“The Light and Shade of Things” brings us back down to Earth for some moments, building a very rich and slower beginning, an ambient atmospheric and distant guitar landscape that is almost hypnotizing. All of the sudden the song breaks into a completely different passage, reminding us why Fates Warning are masters of Prog, taking on a completely different mood, set in stone by a final blistering solo section and a passionate chorus topped by Adler’s beautifully reflective lyrics, urging us to trust our memories, to hold onto them even as we forge into future unknowns: “See the dark road that’s ahead / Lit by memories you knew / Now the ghosts begin to follow / Let it all come back to you.” An important characteristic of Fates Warning is that really understanding what’s going on in the music requires study. To appreciate what the band has done on this album, one simply has to listen to it repeatedly. The flow of the album from start to finish is classic Fates. The songs that, during the first listen, appear to be more straight-forward offerings grow ever-more-elegant the more you listen to them. And even the most progressive passages on the album are expressed in a neat, concise way, showcasing a compositional maturity that is simply stunning.
Ultimately, “Theories Of Flight” is a deeply personal album. One emotional highlight is “White Flag”, a five-minute tour de force, a blizzard of massive chords, searing leads, churning riffs, and backbreaking grooves that underpin Ray Alder simultaneously talking straight and singing theatrically, also including another guitar solo courtesy of Frank Aresti. An empowering powerhouse tune with freaky guitar soloing where current touring member Michael Abdow also has a guitar solo spot. With many dynamics, timbres, moods, heavy and slow riffs, and over driven passages this song is a true one progressive metal hymn.
‘The Light and Shade of Things’ is one of the album heavier tunes, sporting some of the most crude guitar riffs Fates has never produced. There is a lot to enjoy as the guitars are laden with hooks, the modern take on driving progressive metal rarely giving up the pace, save a few welcome breaths. The feast is endless, the song progresses as does the whole album; serving as the perfect counterpart to the album extra-long epic “The Ghosts of Home”. The samples and soundscapes within this marvelous composition set an almost theatrical tone for what might be the album’s emotional climax, all 10-and-a-half minutes of it. It proves to be the record’s winner as guitarist/producer/lyricist Jim Matheos digs deep into his past, mulling over the psychological repercussions of repeated childhood up-rooting and emerging with a song you just need to hear for yourself, because saying anything more would spoil an experience Fates Warning fans are going to treasure for some time to come. The galvanizing, exciting, go-back-and-listen-again moments are too numerous here to mention, it is a epitome of the term “progressive,” showcasing a diverse range of guitar work and most unconventional song structure.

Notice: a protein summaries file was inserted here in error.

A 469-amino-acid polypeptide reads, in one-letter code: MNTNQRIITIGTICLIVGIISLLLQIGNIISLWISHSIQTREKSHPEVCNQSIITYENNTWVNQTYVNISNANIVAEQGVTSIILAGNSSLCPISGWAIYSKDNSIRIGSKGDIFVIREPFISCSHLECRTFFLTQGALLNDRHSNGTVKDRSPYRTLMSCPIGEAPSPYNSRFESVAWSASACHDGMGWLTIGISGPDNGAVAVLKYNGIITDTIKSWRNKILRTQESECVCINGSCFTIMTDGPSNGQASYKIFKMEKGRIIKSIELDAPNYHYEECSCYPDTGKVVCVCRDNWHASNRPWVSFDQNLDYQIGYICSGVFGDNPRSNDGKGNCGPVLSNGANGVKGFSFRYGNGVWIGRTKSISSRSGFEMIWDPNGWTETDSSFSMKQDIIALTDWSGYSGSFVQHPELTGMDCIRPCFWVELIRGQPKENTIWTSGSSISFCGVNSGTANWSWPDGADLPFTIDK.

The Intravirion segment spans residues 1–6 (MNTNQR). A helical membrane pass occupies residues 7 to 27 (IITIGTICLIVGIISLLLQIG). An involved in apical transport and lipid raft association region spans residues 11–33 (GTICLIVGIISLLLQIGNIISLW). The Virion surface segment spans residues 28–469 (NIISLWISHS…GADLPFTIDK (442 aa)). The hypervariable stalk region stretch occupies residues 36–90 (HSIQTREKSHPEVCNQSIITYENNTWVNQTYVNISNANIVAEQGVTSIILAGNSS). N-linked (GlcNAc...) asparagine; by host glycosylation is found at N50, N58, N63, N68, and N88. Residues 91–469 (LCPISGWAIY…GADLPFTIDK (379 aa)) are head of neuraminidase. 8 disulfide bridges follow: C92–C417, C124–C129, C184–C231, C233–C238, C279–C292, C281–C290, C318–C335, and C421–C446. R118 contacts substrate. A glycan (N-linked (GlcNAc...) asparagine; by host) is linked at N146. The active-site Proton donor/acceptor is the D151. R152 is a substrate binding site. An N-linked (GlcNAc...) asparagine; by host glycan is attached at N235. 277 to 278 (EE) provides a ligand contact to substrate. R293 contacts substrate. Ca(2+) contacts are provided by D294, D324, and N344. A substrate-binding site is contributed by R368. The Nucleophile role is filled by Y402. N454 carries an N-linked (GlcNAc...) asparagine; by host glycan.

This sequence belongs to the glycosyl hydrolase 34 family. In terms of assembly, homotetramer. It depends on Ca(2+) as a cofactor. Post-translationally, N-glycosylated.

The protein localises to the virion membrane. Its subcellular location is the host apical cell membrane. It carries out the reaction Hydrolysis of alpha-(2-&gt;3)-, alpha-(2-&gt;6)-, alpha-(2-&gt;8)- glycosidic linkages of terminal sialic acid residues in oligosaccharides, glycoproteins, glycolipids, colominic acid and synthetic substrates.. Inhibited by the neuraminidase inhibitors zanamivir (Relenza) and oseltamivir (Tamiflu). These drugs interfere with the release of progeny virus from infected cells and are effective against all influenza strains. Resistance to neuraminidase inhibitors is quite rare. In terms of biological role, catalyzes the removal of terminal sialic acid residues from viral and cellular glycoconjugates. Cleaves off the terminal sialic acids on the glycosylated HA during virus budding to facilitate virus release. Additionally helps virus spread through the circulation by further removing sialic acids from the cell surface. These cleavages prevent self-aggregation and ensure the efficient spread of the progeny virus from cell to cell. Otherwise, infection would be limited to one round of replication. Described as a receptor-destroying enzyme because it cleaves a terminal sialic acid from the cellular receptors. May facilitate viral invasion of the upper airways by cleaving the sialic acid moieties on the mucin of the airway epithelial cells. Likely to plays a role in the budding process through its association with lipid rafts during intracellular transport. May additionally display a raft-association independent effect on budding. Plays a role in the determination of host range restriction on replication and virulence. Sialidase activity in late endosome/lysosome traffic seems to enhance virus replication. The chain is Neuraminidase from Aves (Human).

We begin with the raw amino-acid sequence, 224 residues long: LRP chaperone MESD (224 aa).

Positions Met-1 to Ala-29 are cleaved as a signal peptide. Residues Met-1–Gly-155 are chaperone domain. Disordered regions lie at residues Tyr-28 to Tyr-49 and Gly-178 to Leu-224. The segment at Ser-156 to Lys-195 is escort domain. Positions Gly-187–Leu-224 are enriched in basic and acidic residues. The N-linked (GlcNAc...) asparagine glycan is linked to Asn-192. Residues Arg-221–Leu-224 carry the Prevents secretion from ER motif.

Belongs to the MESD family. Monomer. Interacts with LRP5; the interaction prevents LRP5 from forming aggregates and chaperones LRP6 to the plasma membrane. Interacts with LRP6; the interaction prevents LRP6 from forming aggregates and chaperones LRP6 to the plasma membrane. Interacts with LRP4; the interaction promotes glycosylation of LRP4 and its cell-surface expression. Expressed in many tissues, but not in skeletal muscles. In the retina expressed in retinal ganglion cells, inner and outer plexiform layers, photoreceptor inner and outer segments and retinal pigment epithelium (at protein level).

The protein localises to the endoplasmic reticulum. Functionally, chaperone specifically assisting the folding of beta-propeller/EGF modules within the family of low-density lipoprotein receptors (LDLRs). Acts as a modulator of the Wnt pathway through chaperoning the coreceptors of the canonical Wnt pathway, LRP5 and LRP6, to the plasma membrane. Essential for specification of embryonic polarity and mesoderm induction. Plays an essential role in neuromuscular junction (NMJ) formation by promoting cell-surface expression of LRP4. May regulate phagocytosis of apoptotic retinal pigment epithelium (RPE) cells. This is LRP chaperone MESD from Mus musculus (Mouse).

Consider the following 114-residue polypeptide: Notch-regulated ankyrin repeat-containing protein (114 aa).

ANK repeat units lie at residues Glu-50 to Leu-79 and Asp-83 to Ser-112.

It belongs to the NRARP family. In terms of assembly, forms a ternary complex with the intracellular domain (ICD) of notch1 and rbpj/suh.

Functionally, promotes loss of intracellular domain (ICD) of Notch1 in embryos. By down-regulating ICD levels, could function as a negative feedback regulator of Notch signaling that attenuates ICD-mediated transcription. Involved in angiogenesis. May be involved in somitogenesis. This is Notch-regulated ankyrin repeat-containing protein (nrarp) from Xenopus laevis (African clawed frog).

The title track “Theories Of Flight” is the closing song of the record and it surprisingly an instrumental one. Rather normal in length, clocking in merely 4 minutes, it carries abundant magnificence and introspection with its acoustic-led section running over some mysterious human chat sounds. It rolls over a more energetic and kind of jamming drum driven section with a short solo before going back to a medieval-kissed acoustic sad segue once again sprinkled by human voices in the background that dies languidly.
At this point the reader has already figured this out, but I want to remark it: the musicianship displayed through this eight tracks is top notch, as expected from this stellar line up. Matheos’ guitars play crunchy heavy riffs, beautiful melodies, and the solos are nothing short of amazing. The rhythm section of Vera and Jarzombek tighten everything up. Vera’s smooth and groovy bass playing is so soulful, while Jarzombek drumming is so technically perfect without losing any of the feeling. Often drummers focus so much on the technical aspect of things that they lose the feeling, sounding robotic. Jarzombek succeeds, where so many others a failed, playing with remarkably technical precision, while never failing to feel the music.
All in all, this album is a magnificent journey, one which proves worthy of every listening second and truthfully showcases a legendary band that has gotten even better with time. An essential pickup for any lover of extremely well crafted infectious prog-metal plenty of intricacies, warmth and emotion, if this record doesn’t make your Top X of 2016, there is something fundamentally wrong with you.
Released By: InsideOut Records
Release Date: July 1st, 2016
Genre: Power Metal Rock
- Ray Alder / vocals
- Jim Matheos / guitars
- Joey Vera / bass
- Bobby Jarzombek / drums
“Theories of Flight” CD tracklisting:
- From The Rooftops
- Seven Stars
- The Light and Shade of Things
- White Flag
- Like Stars Our Eyes Have Seen
- The Ghosts of Home
- Theories of Flight
The limited edition 2CD Digipak and Imported Double Vinyl will include 6 brand-new and previously unreleased acoustic bonus tracks with a total playing time of 21.23 minutes
- Seven Stars
- Another Perfect Day
- Pray Your Gods * Toad the Wet Sprocket cover
- Adela * Joaquin Rodrigo cover
- Rain * Uriah Heep cover